The University of North Carolina received its amended Notice of Allegations from the NCAA Monday morning and quickly released it to the public a few hours later. This latest NOA replaces the original one the University received last May.
What comes next? Here is are some answers to that question.
Q: So now what?
A: While the original notice of allegations was vague and potentially far-reaching, this latest document appears to have simplified the scope. Women’s basketball is the only team specifically mentioned, and there are still just three individuals specifically accused of misconduct: former women’s basketball academic counselor Jan Boxill, former AFAM department chair Julius Nyang’oro and former AFAM administrative assistant Debby Crowder.
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UNC and Boxill, Nyang’oro and Crowder – all the named parties – will have 90 days to send the NCAA a response to the NOA. Taking the maximum amount of time would have the University responding on July 24, a Sunday. UNC athletic director Bubba Cunningham was hesitant to speculate Monday whether the university would need the full 90 days to respond. Considering that the three individuals are also allotted that time to respond, though, Cunningham said that 90 days is a “good timeframe to use.”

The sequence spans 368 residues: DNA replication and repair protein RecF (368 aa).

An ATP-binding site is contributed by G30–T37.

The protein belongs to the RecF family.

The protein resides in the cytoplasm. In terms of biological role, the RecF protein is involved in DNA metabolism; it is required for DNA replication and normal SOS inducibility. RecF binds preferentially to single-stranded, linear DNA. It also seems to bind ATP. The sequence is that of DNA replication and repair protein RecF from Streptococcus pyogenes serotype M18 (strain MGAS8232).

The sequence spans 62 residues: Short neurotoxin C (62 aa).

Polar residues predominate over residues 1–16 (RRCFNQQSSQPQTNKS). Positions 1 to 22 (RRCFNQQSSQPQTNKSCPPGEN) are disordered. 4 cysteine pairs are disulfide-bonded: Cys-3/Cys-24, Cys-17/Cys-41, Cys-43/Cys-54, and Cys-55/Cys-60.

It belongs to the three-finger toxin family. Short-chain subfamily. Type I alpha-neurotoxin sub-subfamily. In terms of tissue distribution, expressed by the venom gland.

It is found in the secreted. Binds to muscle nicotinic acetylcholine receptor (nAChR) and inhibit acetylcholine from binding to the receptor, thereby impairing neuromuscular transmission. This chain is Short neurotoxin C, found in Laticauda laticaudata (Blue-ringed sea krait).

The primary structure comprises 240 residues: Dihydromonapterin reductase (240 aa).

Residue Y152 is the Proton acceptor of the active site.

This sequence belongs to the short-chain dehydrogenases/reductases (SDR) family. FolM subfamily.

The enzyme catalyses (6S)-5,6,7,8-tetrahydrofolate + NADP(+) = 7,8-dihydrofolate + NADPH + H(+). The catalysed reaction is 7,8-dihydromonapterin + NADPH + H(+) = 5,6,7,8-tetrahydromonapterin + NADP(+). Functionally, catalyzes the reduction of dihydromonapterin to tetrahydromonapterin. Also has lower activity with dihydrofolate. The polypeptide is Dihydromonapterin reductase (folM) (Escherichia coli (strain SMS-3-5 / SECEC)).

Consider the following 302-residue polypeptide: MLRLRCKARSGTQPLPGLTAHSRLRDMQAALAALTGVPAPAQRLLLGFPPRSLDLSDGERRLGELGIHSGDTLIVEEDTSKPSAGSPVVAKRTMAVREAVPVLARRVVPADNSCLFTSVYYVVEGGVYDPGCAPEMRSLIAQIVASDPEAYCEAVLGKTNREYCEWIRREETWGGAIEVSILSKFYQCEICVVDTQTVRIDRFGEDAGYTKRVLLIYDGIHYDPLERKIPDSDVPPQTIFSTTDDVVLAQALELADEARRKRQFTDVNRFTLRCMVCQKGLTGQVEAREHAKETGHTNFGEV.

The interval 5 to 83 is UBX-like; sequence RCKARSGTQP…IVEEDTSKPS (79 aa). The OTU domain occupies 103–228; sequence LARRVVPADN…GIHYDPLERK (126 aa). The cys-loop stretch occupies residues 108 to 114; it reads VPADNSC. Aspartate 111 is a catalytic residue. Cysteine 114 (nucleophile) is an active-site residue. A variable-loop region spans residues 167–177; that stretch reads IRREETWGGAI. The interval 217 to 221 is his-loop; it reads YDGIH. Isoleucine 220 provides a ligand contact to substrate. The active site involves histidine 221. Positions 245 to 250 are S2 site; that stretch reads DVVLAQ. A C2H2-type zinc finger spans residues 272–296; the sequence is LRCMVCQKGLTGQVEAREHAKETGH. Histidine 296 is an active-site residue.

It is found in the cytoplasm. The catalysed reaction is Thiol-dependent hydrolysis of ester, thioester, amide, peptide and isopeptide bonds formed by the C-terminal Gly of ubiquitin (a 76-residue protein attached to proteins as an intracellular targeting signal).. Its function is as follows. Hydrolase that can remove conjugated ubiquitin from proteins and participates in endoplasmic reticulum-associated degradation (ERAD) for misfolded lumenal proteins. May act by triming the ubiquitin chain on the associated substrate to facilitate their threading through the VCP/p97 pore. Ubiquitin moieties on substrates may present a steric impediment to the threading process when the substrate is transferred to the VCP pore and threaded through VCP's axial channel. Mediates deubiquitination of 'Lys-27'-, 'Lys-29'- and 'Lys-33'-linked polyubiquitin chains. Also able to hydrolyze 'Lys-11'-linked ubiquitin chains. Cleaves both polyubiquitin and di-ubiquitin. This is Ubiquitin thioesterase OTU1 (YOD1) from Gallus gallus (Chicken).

Q: And then?
A: Then the NCAA has 60 days to respond to UNC’s response. Taking the maximum amount of time for this step would put the date at Sept. 22.
Q: When does anything actionable happen?
Two answers here. UNC will have its “day in court,” when it appears before the NCAA’s Committee on Infractions (COI). The COI plays judge and jury and will decide any penalties and/or sanctions. This would occur sometime in the fall or winter.
Cunningham said Monday that if UNC decides to self-impose any penalties, that would happen before the COI hearing.
Q: Okay, so when would the potential penalties from the COI be announced?
A: Again, more waiting, so don’t get too excited. The general guideline is to expect the COI to take 8-12 weeks to release its final decision, which includes any penalties and sanctions. But the COI could take longer than that.
Take the UNC football investigation as an example. UNC went before the COI on Oct. 28, 2011, and the final ruling didn’t come until March, 12, 2012. That’s four months and 13 days (136 days total).
And there is an appeals process that could trigger after the COI findings are released.
Q: So this could easily stretch into 2017?
A: Yes, yes it could. Settle in for more hurry up and waiting.